語言: English Photo courtesy of We Don’t Dance for Nothing
This is a No Man is an Island film review written in collaboration with Cinema Escapistas part of coverage of the 2022 Asian American International Film Festival. Keep an eye out for more!
WE DON’T DANCE FOR NOTHING focuses on H, a twenty-something Filipina migrant worker in Hong Kong. Although H lives a humdrum life as a domestic helper, she hopes to run away from Hong Kong one day to pursue her dreams of traveling the world.
In the meantime, as she cooks and cleans for a family of four, H finds release in dancing on the streets with her fellow migrant workers every Sunday, depicted in the film as something like a temporary autonomous zone–a utopic space briefly inhabited by migrant workers. The film depicts this with a fantastical air, showing H and her friends pulling off complex choreographies at key moments in the film to dramatize reality–though We Don’t Dance for Nothing is far from a musical.
The film is set in the summer of 2019, with the protests that then rocked Hong Kong serving as a backdrop. This is the case with many Hong Kong films nowadays, likely due to the fact that they hope to make an indirect political statement to avoid falling foul of authorities. The movie suggests that migrant workers were a neglected dimension to Hongkongers’ struggle for freedom, with H wondering how many young protesters have their meals cooked for them at home by a migrant worker like her, even as she is sympathetic to their desire for freedom and admires their courage.
Photo courtesy of We Don’t Dance For Nothing
We Don’t Dance for Nothing has many strengths, with Miles Sible giving a stellar performance as H. Sible vividly embodies the wistful longing of a young person living far from home, and also depicts how H gradually comes to grips with the impossibility of her dreams.
Other characters are also well-acted, particularly Juliana Wong as Ma’am, H’s boss. Ma’am can be demanding and cruel to H, for instance threatening to cut H’s vacation, and treating her much like an indentured servant. At other times, Ma’am seems to see H as a part of her family, and is willing to trust H with her own vulnerability. Wong depicts both sides of the same character without coming off as cartoonishly two-faced, and there’s strong chemistry between her performance and Sible’s. This chemistry captures the complex dynamics that can exist with migrant domestic workers and the families they work for. At the end of the day, such workers are hired help–but that doesn’t mean they can’t develop strong bonds with their families. Yet, these bonds do not prevent brutal exploitation.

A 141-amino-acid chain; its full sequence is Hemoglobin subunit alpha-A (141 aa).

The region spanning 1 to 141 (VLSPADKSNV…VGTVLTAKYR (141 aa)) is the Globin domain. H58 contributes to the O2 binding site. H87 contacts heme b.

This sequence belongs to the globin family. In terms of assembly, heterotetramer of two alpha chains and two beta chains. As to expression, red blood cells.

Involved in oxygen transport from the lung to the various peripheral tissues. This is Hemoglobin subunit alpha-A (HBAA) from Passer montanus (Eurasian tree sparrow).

Indeed, We Don’t Dance for Nothing describes itself as a “love letter” to domestic migrant workers in Hong Kong. The film eschews sensationalizing their lives through any overly gritty realism, by using its highly creative camera work to depict a sensuous world in which perceptions and emotions bleed into reality—both reflecting and refracting its characters’ emotional states. Many of the movie’s shots combine stills and movement, with transitions to drone footage for overhead shots. The film also accomplishes a number of technical theatrics with its camera work, particularly during, but not exclusive to, its superb dance scenes. It’s as if H resists the capitalist bleakness of her surroundings by enchanting the world through music and dance, and captivates We Don’t Dance For Nothing’s viewers in the process.
While a rather unsatisfactory ending adds a bit of disservice to the film’s moral and artistic complexity, We Don’t Dance for Nothing is overall an accomplished standout among recent Hong Kong films, and deserves more critical attention.